At one point during his testimony of today, Matthew Carbone recalled a conversation from last June that he had with Keith Schembri when they shared their disdain for how the level of Maltese politics was being brought down.

With all that’s going on, it may seem strange that one should be struck by this of all things.

But we often wonder what it would be like to be a fly on the wall. How it would feel to be a staffer in Castille with what you would think is the thankless job of somehow having to make Keith Schembri, Konrad Mizzi and Chris Cardona look good. You’d wonder if people like Matthew Carbone, who holds Kurt Farrugia’s breeches up, feel any shred of embarrassment. Or perhaps of professional pride in managing to cover for the worst crooks in Maltese political history: like the diplomat who sends you to hell and makes you look forward to the trip.

And sometimes, under the heat of the witness stand, we are briefly allowed in the private thoughts of staffers like Matthew Carbone and we find what, at least as far as I’m concerned, is the least one would expect.

Matthew Carbone is actually indignant. In the filth that he wades he creates for himself the idea that he is sitting on a cloud of high moral authority … which he shares with Keith Schembri.

You see, Matthew Carbone may be slavishly loyal to his party and its leadership. He may even go as far as taking a leading role in the intimidation campaign against activists leading by example that first action of Occupy Justice women when he walked up to women protesting in front of Castille and took pictures of them with their mobile phone.

He must have been acting on some delusional mission to identify whose wives those women were because of course Joseph Muscat, Kurt Farrugia and Matthew Carbone could never imagine that women would act of their own initiative.

He, salaried by the state, was the first harasser and molester of protesters. Many would follow his lead. The prime minister had professed himself scandalised when I had called Matthew Carbone’s actions akin to what terrorists do to scare others off. Then Charlon Gouder savaged me on TV that week on Xarabank saying it proved my blog was hate-speech.

His point was Matthew Carbone is so nice. How can anyone compare him with terrorists?

He may be the best Secret Santa to be paired with at the office party. But he’s mates with Keith Schembri. And they huddle together acting scandalised about how low others are dragging the quality of Maltese politics.

Since they’re all men and they won’t be able to add the false heroism of combating misogyny to their righteous indignation, ara veru il-qaħba milli jkollha ttik.

Not everyone will have time to read Vincent De Gaetano’s speech which I had the privilege of publishing in its entirety this morning. It’s 6,000 words plus, which even for this blog, notorious for verbosity, is long. I put it out there because I found it a pleasure to read and because it needs to be on the record. There is a broad range of issues in that speech we’ll need to refer back to.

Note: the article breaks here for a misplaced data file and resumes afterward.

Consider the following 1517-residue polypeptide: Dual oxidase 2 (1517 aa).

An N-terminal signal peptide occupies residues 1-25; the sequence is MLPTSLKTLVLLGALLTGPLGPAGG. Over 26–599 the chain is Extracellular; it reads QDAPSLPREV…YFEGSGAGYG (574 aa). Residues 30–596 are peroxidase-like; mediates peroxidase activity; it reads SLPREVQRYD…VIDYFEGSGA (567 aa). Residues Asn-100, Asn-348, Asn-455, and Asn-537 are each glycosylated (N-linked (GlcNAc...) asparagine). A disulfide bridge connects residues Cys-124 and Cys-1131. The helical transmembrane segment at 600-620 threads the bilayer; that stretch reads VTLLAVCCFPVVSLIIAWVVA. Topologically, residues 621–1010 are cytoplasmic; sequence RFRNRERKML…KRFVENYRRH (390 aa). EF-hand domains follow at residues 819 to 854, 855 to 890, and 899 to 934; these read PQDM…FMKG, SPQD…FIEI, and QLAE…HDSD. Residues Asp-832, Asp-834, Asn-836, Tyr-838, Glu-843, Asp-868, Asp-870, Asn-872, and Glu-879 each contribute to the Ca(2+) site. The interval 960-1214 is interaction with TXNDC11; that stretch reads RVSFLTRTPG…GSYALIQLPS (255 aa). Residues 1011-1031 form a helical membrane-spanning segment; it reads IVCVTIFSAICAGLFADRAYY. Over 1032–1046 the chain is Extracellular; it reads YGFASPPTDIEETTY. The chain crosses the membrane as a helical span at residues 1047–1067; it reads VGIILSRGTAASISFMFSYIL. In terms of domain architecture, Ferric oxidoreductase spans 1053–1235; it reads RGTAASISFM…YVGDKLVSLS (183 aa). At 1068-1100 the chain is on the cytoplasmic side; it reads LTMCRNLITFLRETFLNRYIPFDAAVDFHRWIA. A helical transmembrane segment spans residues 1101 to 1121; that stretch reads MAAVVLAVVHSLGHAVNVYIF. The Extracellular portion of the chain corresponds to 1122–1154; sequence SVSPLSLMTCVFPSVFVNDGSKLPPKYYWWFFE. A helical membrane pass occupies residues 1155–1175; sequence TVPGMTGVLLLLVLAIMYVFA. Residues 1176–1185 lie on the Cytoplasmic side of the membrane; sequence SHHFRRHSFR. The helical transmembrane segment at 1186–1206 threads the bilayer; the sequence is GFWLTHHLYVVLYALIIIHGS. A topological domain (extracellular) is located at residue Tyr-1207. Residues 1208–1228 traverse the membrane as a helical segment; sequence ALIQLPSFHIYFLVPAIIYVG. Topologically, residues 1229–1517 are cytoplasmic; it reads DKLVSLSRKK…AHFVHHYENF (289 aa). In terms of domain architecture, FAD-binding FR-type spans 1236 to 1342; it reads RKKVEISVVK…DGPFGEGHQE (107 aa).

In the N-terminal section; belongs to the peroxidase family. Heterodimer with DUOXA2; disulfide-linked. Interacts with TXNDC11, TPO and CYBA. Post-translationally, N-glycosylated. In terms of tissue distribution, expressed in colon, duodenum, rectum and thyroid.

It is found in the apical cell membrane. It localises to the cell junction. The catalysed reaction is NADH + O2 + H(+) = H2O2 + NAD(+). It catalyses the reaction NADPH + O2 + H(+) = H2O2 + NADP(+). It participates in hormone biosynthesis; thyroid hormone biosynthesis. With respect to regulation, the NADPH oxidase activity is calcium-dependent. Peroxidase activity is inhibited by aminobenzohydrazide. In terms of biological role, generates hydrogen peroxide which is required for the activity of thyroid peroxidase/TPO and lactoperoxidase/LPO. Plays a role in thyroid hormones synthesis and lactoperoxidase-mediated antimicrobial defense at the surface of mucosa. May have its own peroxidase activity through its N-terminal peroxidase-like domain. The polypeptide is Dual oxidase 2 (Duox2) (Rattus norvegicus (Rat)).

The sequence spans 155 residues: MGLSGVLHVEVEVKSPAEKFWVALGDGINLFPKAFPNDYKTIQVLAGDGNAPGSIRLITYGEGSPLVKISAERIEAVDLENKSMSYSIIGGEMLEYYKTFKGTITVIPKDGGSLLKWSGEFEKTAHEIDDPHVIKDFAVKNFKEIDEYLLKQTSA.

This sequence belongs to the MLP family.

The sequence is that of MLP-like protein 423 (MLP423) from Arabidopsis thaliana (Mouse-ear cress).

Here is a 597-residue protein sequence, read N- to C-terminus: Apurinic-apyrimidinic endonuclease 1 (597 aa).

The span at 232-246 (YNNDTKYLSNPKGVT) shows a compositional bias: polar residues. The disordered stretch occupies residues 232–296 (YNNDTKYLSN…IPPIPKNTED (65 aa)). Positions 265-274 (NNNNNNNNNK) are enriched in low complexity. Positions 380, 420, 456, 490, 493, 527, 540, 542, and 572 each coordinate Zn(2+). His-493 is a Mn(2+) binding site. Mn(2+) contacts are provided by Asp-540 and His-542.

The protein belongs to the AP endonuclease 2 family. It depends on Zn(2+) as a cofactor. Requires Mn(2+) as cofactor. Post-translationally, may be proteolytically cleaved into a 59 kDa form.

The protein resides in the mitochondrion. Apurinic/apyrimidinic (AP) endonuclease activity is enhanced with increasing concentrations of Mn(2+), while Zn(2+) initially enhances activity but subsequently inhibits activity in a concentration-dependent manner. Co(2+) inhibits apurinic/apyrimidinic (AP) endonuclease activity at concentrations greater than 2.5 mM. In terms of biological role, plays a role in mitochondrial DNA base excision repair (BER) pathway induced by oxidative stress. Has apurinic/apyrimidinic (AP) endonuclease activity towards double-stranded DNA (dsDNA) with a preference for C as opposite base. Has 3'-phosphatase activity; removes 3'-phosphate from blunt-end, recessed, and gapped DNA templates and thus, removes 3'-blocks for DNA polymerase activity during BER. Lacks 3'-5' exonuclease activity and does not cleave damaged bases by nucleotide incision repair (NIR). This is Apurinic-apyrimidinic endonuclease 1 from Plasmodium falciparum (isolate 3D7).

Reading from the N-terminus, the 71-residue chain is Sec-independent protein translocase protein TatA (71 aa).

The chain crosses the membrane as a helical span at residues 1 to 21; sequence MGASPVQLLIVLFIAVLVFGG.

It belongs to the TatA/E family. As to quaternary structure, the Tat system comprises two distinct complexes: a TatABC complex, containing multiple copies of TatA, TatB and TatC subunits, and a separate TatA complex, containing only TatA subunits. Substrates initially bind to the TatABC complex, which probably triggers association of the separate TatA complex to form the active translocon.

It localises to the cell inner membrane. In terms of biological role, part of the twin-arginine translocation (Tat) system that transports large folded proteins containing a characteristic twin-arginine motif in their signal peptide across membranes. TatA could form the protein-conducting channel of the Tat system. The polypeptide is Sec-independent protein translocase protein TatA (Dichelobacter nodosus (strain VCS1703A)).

One of those points is Vincent De Gaetano’s explanation about the workings of magisterial inquiries. It is pertinent to the matter on which Matthew Carbone was testifying.

This is the case Adrian Delia brought against the Attorney General for not giving him a copy of the Egrant inquiry report. I think his legal team wanted to fish out of Matthew Carbone whether even the assistant PR man in Castille got a copy when the constitutional Opposition was denied one. As it turns out, he didn’t.

The man who wears the breeches in the PR office — Kurt Farrugia — got a copy. The man who holds them up for him — Matthew Carbone — didn’t.

Yet without seeing the report he felt confident enough to be disgusted by its findings and to presume that others — not, that is, the subjects of the inquiry — brought politics low in Malta. If he wasn’t curious enough to learn the facts, how would he expect anyone outside Castille to want to see the evidence in the Magistrate’s possession before nudging and winking at Keith Schembri on that high moral cloud?

A magisterial inquiry, Vincent De Gaetano asks? If anyone wants you to believe this is anything like an autonomous and functionally independent judicial investigation which you would expect in the civilised world, you’ve got another thing coming.

The Magistrate is limited to “describe and preserve the material traces of an offence”. The Attorney General can ignore him. If he does, he does not need to tell anyone why. In any case, the Magistrate cannot act without the police.

And before the Magistrate can act he must inform the suspect and allow him time to give his views.

“This is beyond bizarre,” Vincent De Gaetano says.

This is supposed to be the vindication on which Joseph Muscat is not only basing his self-granted acquittal but vilifying those who testified against him.

Vincent De Gaetano doesn’t specifically refer to the Egrant inquiry. But that inquiry is not an exception.

From explaining what a Magisterial inquiry is not, the judge then segues directly to his conclusion. “Corruption leads to arbitrariness and abuse of powers, it distorts a nation’s economy, creates unnecessary financial burdens on the citizens (particularly the most vulnerable), and can in due course lead to such general dissatisfaction that law and order will break down.”

That is what should be disgusting Matthew Carbone. But he couldn’t have that conversation with an account holder at Pilatus Bank, could he?

Sometimes you want to be a fly on the wall and wonder what they’re thinking. Sometimes you get to be and realise that they think they’re right. And then you really despair.